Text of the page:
4 SEPTEMBER 1886, Page 2

Sir Michael Hicks-Beach, who in all his Irish speeches has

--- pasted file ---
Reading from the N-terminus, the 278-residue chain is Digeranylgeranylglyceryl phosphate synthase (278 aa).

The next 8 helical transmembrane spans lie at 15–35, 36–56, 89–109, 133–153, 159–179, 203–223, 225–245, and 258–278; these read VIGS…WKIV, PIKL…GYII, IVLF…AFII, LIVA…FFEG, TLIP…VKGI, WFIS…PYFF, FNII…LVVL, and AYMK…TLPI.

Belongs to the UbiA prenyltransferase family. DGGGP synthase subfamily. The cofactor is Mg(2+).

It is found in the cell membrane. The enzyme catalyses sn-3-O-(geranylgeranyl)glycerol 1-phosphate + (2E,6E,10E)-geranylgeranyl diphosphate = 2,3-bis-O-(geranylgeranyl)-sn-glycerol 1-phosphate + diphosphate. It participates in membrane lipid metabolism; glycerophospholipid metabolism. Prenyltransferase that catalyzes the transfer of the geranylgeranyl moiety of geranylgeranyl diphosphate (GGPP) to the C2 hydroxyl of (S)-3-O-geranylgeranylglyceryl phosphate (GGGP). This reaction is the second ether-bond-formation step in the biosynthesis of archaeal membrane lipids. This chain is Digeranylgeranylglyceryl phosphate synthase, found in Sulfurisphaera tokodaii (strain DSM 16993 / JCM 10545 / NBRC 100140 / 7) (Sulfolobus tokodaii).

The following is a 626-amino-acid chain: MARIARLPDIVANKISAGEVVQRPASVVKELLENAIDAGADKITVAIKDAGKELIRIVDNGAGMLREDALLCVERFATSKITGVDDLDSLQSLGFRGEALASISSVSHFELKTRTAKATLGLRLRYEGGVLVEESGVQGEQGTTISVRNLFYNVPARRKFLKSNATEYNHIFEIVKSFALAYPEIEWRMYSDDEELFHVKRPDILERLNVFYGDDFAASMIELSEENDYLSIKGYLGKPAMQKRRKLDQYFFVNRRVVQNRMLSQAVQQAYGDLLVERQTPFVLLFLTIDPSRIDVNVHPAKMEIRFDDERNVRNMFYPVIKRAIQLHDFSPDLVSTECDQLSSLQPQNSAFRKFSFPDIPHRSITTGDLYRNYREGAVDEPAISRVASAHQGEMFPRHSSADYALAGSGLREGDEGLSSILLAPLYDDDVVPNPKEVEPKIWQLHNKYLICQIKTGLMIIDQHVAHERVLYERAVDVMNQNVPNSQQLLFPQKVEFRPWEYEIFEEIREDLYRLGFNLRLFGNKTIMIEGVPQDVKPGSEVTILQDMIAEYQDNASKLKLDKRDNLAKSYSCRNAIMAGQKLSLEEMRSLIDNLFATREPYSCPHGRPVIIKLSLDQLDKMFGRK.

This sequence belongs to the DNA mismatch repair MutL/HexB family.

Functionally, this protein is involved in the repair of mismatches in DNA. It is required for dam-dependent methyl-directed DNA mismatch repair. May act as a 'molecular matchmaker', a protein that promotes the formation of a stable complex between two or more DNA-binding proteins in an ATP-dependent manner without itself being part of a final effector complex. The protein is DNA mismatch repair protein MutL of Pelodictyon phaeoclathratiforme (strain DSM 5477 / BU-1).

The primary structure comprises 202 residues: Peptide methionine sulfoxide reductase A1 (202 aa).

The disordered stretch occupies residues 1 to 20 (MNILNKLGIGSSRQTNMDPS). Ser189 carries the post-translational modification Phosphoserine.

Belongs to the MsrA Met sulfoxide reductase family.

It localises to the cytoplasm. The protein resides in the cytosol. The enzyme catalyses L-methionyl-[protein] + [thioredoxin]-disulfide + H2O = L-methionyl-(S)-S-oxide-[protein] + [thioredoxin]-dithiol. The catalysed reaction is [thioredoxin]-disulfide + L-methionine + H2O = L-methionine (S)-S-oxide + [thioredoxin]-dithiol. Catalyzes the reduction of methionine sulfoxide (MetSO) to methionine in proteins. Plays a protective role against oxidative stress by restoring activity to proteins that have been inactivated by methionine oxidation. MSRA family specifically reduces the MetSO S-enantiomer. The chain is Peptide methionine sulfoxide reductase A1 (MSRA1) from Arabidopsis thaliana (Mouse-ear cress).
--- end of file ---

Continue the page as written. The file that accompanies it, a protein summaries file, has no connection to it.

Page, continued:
shown very good temper, great moderation, and yet considerable firmness, replied by pointing oat how impossible it was to assume the correct answers to questions which were being very carefully investigated by the Commission, and of which no one yet knew the exact truth. He entirely exonerated the Mayor of Belfast, Sir E. Harland, from the charge of any sort of partisanship And he criticised as very quaint Mr. Sexton's impatience to get rid entirely of Home-rule in Belfast and to put order in Belfast directly under the authorities of the Castle, as a preliminary to establishing Home-rude in Ireland and putting Ireland under the very regime which, in the commercial capital of Ireland, he finds unendurable. Mr. T. Russell put the Protestant view of the Belfast riots before the House in reply to Mr. Sexton's Nationalist view, though he did not attempt to exonerate the Protestants so completely as Mr. Sexton attempted to exonerate the Roman Catholics; and after some remarks from Mr. Dillon and Mr. T. D. Sullivan in defence of Mr. Sexton's view, and from Mr. Ewart on the other side, the debate was adjourned till Thursday.